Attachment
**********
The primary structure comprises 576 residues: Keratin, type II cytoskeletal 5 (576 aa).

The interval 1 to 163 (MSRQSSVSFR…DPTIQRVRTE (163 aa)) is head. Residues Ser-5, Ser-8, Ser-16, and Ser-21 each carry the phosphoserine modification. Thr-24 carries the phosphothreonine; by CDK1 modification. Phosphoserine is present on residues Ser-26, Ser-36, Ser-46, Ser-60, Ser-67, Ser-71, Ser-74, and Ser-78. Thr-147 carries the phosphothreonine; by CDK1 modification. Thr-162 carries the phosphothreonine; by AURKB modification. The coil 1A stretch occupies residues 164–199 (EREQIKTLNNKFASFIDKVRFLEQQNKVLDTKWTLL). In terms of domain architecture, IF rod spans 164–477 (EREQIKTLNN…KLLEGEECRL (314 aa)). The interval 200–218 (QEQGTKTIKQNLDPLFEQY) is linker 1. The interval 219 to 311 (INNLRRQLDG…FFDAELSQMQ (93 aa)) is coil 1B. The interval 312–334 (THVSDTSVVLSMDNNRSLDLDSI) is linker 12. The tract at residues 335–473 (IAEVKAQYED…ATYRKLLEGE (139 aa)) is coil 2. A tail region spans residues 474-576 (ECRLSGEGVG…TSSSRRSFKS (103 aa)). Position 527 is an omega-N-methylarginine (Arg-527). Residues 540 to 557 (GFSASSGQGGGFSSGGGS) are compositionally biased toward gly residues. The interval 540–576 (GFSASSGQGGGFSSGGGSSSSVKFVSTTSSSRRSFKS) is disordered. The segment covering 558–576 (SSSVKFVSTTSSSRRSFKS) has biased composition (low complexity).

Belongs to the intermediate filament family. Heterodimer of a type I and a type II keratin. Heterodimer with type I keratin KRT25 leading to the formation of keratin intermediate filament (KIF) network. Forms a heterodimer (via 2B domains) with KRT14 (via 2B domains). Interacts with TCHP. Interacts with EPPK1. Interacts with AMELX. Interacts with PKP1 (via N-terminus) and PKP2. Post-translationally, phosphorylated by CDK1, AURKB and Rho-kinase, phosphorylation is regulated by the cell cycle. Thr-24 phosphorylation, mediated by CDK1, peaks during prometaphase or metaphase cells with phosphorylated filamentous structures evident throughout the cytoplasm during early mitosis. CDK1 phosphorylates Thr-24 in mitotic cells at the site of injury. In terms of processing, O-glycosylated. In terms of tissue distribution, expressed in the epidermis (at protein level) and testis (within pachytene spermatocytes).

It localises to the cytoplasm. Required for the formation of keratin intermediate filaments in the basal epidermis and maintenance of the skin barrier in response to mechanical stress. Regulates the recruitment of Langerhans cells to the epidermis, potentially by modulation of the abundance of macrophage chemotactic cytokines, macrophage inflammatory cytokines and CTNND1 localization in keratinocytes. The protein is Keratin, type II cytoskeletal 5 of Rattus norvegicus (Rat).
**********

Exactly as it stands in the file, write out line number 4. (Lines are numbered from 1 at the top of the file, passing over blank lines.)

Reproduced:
It localises to the cytoplasm. Required for the formation of keratin intermediate filaments in the basal epidermis and maintenance of the skin barrier in response to mechanical stress. Regulates the recruitment of Langerhans cells to the epidermis, potentially by modulation of the abundance of macrophage chemotactic cytokines, macrophage inflammatory cytokines and CTNND1 localization in keratinocytes. The protein is Keratin, type II cytoskeletal 5 of Rattus norvegicus (Rat).